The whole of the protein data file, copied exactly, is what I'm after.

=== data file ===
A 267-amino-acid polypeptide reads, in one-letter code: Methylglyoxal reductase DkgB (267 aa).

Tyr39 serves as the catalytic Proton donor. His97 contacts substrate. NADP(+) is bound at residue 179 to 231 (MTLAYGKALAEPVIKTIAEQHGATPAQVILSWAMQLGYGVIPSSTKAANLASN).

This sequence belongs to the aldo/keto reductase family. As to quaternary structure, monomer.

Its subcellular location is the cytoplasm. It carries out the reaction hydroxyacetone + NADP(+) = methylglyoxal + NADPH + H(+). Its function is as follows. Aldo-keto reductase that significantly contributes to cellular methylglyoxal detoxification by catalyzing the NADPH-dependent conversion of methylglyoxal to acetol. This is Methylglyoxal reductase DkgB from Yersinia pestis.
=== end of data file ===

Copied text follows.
A 267-amino-acid polypeptide reads, in one-letter code: Methylglyoxal reductase DkgB (267 aa).

Tyr39 serves as the catalytic Proton donor. His97 contacts substrate. NADP(+) is bound at residue 179 to 231 (MTLAYGKALAEPVIKTIAEQHGATPAQVILSWAMQLGYGVIPSSTKAANLASN).

This sequence belongs to the aldo/keto reductase family. As to quaternary structure, monomer.

Its subcellular location is the cytoplasm. It carries out the reaction hydroxyacetone + NADP(+) = methylglyoxal + NADPH + H(+). Its function is as follows. Aldo-keto reductase that significantly contributes to cellular methylglyoxal detoxification by catalyzing the NADPH-dependent conversion of methylglyoxal to acetol. This is Methylglyoxal reductase DkgB from Yersinia pestis.